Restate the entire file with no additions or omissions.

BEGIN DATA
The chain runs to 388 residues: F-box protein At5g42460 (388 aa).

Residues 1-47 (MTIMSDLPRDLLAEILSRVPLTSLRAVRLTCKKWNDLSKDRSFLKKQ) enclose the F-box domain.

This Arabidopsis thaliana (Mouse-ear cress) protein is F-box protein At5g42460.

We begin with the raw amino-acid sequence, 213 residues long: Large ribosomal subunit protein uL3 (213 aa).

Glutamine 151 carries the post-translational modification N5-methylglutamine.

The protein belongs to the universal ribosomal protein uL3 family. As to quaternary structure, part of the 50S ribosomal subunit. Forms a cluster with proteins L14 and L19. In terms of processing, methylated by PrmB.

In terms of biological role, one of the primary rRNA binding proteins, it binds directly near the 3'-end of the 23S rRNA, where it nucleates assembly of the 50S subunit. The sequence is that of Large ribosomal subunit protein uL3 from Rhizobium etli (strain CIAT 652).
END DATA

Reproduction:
The chain runs to 388 residues: F-box protein At5g42460 (388 aa).

Residues 1-47 (MTIMSDLPRDLLAEILSRVPLTSLRAVRLTCKKWNDLSKDRSFLKKQ) enclose the F-box domain.

This Arabidopsis thaliana (Mouse-ear cress) protein is F-box protein At5g42460.

We begin with the raw amino-acid sequence, 213 residues long: Large ribosomal subunit protein uL3 (213 aa).

Glutamine 151 carries the post-translational modification N5-methylglutamine.

The protein belongs to the universal ribosomal protein uL3 family. As to quaternary structure, part of the 50S ribosomal subunit. Forms a cluster with proteins L14 and L19. In terms of processing, methylated by PrmB.

In terms of biological role, one of the primary rRNA binding proteins, it binds directly near the 3'-end of the 23S rRNA, where it nucleates assembly of the 50S subunit. The sequence is that of Large ribosomal subunit protein uL3 from Rhizobium etli (strain CIAT 652).